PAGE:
.Film: Mommy Track

‘Tully’ tackles postpartum depression

They called Juno whip-smart, and some of us still have the lash scars. Tully, by writer Diablo Cody and director Jason Reitman, has everything left out of their first film together that made it the crowd-pleaser that it was. Tully has some of the narcissism seen in Juno and their follow-up, Young Adult, but there’s also some unusually raw material, acted by Charlize Theron with barely smothered fury.

Marlo (Theron), vastly pregnant, has a young son who is vaguely on the autism spectrum, and an older daughter who is in an awkward stage. Her husband, Drew (Ron Livingston), has a high-tech job that he can’t begin to explain to listeners. When not plugged into shooter games on his console, he travels for work frequently, leaving Marlo alone on the mommy track.

Marlo’s very well-off brother Craig (Mark Duplass) offers a suggestion: He’ll hire Marlo a ‘night-nanny’ who comes in during the first difficult months after birth, to tend to the baby and bring it in for midnight feedings. The nanny finally arrives: Tully (Mackenzie Davis), as manic and as pixieish a dream girl as ever seen, is not only a perfect servant, but a marvelous confidante, helping to pull Marlo out of the pit of postpartum numbness and despair.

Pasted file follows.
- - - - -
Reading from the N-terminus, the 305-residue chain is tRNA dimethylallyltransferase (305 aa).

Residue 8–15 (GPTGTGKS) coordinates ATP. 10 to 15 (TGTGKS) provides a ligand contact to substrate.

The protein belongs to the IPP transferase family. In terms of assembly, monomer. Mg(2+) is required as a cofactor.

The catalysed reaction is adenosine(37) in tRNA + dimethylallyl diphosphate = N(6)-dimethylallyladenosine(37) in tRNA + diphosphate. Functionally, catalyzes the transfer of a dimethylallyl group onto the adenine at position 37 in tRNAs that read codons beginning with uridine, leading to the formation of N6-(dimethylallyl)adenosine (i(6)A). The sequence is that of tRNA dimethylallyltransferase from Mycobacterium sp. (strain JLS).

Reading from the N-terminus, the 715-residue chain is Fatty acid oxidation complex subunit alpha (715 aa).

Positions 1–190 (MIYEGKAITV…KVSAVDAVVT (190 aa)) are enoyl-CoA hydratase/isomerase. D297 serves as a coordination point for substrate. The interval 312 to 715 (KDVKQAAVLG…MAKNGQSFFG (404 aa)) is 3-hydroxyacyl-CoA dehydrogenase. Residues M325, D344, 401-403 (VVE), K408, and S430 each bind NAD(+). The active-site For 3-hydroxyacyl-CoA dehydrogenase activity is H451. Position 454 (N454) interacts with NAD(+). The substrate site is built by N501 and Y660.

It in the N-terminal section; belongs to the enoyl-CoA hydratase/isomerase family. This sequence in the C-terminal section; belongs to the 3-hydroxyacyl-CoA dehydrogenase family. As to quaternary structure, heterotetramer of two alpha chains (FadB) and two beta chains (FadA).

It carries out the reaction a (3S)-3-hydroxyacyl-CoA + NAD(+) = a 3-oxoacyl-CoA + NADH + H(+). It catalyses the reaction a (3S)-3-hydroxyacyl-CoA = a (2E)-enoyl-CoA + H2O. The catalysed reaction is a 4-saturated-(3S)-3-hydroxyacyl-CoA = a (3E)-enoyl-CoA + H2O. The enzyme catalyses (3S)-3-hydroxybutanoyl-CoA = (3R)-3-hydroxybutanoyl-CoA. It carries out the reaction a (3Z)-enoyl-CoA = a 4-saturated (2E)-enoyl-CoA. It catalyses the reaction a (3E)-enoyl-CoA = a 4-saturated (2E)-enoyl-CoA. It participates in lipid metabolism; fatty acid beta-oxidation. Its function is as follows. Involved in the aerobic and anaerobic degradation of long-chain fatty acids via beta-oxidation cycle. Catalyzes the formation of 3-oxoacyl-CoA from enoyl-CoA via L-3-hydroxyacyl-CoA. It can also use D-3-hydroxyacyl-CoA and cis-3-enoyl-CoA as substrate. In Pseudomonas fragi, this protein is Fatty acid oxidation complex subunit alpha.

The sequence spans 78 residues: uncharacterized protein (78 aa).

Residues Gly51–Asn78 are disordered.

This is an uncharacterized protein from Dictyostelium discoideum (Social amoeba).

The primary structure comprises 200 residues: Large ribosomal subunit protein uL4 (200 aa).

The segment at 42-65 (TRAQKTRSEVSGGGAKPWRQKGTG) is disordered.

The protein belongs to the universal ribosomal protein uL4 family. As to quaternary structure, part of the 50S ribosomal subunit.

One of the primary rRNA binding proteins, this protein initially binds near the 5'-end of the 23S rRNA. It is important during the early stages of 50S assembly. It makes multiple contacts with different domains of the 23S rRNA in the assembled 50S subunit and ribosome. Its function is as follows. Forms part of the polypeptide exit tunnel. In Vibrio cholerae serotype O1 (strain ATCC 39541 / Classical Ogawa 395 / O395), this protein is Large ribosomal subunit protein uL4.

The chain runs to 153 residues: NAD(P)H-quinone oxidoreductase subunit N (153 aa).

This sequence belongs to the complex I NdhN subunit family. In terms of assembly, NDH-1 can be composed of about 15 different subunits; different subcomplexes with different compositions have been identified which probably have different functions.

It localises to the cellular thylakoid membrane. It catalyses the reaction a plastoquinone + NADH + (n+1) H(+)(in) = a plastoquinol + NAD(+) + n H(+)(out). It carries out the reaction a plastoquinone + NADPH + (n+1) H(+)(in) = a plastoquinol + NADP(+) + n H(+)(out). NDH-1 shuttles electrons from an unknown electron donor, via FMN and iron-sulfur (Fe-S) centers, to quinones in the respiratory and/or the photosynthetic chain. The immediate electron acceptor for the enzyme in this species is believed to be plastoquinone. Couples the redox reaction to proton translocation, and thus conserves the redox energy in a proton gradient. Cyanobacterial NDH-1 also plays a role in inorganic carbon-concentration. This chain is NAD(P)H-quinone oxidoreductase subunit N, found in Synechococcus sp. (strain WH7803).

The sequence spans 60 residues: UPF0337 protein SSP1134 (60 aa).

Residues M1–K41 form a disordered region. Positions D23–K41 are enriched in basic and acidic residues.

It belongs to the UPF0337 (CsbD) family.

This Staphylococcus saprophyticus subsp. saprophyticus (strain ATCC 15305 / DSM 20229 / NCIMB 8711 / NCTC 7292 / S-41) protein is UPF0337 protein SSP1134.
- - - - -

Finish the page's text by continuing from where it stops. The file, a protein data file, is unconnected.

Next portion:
Tully’s well-articulated anguish over a mother’s loss of self while tending a newborn is very unusual. In the feminist days of rage, it would have been society who forced the woman into the role of brood sow and slop cleaner. In this aftermath of an unplanned pregnancy, Marlo did this to herself—she has no one to blame—and here is everything savage about new motherhood that was skated over in Juno. The montage of breast-pumping and diaper-changing is so brutal that you feel like calling your mom in the middle of the movie and thanking her.


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